This article explores the author’s privileged identities as a White, male researcher and English language educator in the context of relevant critical literature. I aim to understand how my privileged identities granted by race, gender, societal placement, and language interact with my identity as an evangelical Christian and how these identities impact my research and practice in working with multilingual transnational youth in a Canadian university setting. Highlighting the importance of reflexivity in qualitative research and its potential impact on both researcher and student identities, I probe my acquired identities (unearned societal placement) and ascribed identities (spiritual gifts, passions, abilities, experiences, and personality). I emphasize the asymmetrical nature of relationships and how this asymmetry may potentially contribute to the perpetuation of social hierarchies and dominance in the EAL classroom. To counter this potential dominance, I suggest that educators practice obedience to truth (Palmer, 1993) and adopt an attitude of moral humility (Young, 1997). I conclude with spiritual, pedagogical, and research applications to English language teaching and the Christian faith, showing how these applications derive from my identity negotiations.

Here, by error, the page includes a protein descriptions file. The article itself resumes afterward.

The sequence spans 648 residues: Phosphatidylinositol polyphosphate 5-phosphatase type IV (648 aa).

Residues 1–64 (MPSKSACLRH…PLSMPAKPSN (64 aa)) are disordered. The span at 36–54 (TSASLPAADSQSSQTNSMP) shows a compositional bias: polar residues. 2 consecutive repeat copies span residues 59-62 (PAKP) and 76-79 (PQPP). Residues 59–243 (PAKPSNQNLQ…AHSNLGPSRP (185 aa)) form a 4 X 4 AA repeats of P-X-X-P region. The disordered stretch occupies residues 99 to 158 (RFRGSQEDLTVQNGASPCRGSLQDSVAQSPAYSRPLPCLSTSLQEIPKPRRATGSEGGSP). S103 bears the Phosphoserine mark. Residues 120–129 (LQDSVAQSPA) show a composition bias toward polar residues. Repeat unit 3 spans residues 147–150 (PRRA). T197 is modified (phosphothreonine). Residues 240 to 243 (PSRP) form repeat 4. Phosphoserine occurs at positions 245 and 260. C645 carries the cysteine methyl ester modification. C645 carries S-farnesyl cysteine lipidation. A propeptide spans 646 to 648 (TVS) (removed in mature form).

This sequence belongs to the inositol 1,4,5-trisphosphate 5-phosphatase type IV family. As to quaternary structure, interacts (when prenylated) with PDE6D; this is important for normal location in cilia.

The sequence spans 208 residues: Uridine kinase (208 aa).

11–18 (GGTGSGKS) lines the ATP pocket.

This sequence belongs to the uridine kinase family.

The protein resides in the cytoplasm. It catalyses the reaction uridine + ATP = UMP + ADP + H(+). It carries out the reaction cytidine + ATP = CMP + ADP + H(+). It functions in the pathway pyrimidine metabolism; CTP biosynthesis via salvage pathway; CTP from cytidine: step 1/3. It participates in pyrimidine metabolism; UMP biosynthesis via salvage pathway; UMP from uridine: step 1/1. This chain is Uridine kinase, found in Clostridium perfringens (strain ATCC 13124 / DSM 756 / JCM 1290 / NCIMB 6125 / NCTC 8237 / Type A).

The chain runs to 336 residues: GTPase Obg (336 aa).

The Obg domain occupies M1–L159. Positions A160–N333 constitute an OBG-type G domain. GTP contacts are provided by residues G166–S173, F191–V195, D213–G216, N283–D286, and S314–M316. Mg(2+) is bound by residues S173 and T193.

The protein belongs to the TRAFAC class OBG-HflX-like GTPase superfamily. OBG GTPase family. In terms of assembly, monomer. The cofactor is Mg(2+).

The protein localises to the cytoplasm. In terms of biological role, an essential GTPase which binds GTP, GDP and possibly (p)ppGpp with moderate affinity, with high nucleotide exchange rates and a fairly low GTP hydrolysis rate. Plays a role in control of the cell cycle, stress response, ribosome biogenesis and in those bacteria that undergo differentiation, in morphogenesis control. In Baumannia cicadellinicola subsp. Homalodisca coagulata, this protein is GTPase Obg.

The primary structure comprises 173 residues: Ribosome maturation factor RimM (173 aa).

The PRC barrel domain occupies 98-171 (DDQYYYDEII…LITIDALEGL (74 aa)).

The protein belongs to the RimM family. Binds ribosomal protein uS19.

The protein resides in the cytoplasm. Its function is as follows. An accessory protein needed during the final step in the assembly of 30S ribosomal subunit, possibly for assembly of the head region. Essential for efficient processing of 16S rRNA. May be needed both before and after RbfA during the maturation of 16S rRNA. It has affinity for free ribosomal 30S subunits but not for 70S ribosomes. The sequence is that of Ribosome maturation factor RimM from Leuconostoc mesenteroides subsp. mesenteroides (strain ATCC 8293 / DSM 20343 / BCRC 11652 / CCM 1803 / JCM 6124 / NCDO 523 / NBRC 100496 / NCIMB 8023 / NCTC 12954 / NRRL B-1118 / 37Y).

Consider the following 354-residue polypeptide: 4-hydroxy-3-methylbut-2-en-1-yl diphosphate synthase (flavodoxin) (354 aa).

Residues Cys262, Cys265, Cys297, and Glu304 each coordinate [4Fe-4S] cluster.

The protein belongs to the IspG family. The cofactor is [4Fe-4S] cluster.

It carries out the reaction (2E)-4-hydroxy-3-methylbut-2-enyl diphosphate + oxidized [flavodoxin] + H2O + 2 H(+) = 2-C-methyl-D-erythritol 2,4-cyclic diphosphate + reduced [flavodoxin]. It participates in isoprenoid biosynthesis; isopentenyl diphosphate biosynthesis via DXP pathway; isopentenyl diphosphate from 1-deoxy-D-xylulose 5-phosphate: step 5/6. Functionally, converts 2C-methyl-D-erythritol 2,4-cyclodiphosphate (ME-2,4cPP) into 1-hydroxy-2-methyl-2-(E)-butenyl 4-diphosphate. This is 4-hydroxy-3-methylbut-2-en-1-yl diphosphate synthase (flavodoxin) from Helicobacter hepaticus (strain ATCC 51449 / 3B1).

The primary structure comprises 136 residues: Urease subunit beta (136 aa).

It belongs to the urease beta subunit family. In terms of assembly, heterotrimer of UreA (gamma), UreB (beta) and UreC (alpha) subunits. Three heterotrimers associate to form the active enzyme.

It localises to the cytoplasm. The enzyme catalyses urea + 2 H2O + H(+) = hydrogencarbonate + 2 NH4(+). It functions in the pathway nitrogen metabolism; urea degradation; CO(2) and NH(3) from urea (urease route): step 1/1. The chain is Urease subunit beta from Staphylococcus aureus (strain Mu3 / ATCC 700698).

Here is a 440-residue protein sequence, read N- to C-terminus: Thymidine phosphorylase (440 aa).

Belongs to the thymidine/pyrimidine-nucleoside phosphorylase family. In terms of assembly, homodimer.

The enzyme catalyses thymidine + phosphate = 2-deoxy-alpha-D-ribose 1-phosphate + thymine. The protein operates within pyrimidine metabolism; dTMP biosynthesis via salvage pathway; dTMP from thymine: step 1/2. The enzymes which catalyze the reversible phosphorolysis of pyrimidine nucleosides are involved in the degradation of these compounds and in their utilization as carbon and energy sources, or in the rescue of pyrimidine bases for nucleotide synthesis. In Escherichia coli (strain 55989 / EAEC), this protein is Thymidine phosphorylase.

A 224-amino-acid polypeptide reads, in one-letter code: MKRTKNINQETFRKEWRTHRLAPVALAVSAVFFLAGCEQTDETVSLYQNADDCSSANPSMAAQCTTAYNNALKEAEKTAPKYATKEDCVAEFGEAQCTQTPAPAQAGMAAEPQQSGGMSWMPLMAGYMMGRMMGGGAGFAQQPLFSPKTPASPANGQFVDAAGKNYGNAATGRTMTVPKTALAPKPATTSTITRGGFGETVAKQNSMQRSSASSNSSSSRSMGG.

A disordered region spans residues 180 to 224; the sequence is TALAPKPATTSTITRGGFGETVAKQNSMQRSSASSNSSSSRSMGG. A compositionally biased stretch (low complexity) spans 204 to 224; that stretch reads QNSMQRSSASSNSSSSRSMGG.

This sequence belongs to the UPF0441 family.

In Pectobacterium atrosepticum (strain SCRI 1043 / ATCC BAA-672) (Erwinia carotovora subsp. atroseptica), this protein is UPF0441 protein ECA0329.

"Unravelling Power and Privilege in the Academy: A Personal Account,"
International Journal of Christianity and English Language Teaching: Vol. 2
, Article 4.
Available at: https://digitalcommons.biola.edu/ijc-elt/vol2/iss1/4